100 songs Long Islanders should know

As we prepare for the upcoming Long Island Music Hall of Fame Induction Gala on Oct. 18 at the Paramount in Huntington, we wanted to pull together a list of the songs that should be a source of civic pride.
These are the 100 songs every Long Islander should know -- songs by people from here, about here, and written and recorded here, that also have changed the world of music. And by here, we go along with the LIHoF's definition of Long Island: Brooklyn, Queens, Nassau and Suffolk.
--GLENN GAMBOA

PUBLIC ENEMY CROP

(L-R) Flavor Flav, Professor Griff, Terminator X, S1W and Chuck D of the rap group Public Enemy pose for a portrait in a studio.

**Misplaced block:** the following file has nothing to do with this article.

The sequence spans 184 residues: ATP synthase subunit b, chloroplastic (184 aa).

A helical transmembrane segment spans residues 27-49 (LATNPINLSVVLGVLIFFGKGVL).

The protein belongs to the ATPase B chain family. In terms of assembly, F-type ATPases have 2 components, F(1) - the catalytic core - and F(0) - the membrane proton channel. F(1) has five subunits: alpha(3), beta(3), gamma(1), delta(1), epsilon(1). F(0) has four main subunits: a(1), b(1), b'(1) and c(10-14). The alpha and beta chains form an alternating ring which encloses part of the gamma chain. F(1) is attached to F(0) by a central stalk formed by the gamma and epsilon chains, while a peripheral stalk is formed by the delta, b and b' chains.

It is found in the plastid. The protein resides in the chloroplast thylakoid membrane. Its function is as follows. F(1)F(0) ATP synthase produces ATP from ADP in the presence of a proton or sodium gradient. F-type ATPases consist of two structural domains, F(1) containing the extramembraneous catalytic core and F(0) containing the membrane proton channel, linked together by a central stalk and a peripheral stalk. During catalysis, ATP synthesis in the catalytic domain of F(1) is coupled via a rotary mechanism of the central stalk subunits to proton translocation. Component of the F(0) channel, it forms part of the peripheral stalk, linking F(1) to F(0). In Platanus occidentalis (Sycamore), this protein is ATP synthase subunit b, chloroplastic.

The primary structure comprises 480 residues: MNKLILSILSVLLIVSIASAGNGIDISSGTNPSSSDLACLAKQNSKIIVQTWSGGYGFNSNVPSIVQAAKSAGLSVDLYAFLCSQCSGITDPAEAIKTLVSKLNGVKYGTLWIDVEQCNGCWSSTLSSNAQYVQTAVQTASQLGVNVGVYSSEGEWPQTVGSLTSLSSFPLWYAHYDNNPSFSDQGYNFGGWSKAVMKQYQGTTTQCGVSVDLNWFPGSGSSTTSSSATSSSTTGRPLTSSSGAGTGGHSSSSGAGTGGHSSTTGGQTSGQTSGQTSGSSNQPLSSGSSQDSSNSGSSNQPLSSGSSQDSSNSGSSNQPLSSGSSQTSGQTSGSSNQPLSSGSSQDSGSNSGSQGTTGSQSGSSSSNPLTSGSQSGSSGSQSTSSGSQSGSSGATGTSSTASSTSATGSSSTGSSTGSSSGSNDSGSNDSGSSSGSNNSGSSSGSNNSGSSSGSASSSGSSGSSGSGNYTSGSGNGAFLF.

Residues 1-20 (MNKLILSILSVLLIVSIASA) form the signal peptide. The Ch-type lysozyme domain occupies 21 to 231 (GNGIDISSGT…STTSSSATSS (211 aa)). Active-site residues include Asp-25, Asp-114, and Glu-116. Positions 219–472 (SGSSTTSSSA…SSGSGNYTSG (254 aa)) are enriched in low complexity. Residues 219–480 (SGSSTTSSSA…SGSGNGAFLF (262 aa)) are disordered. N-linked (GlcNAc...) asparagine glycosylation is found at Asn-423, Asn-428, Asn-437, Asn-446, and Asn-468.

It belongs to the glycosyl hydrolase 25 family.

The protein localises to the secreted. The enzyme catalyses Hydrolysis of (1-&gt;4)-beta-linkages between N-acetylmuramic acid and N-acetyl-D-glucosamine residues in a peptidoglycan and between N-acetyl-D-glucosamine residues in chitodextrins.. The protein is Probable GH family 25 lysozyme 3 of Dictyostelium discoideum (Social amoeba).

It is arguably the best hip-hop song ever — taking a sample from The JB's “Hot Pants Road” and turning it into an aggressive call for revolution. The group from Roosevelt deftly outlined the racial and class divides that existed in America in 1989, when the song hit No. 1 on the rap singles chart. ("Most of my heroes don't appear on no stamps,” Chuck D. declared.) "Fight the Power” was a blueprint for hip-hop long before Jay-Z, with Chuck explaining, “As the rhythm designed to bounce, what counts is that the rhyme's designed to fill your mind.“ So much of hip-hop's rhymes that have followed were about wealth and women, but “Fight the Power” was a call for self-education. Its message, combined with its use in Spike Lee's “Do the Right Thing,” had many bracing for riots after the movie's release. That didn't happen. Instead, it helped galvanize a generation of hip-hop intellectuals and the genre of conscious rap.

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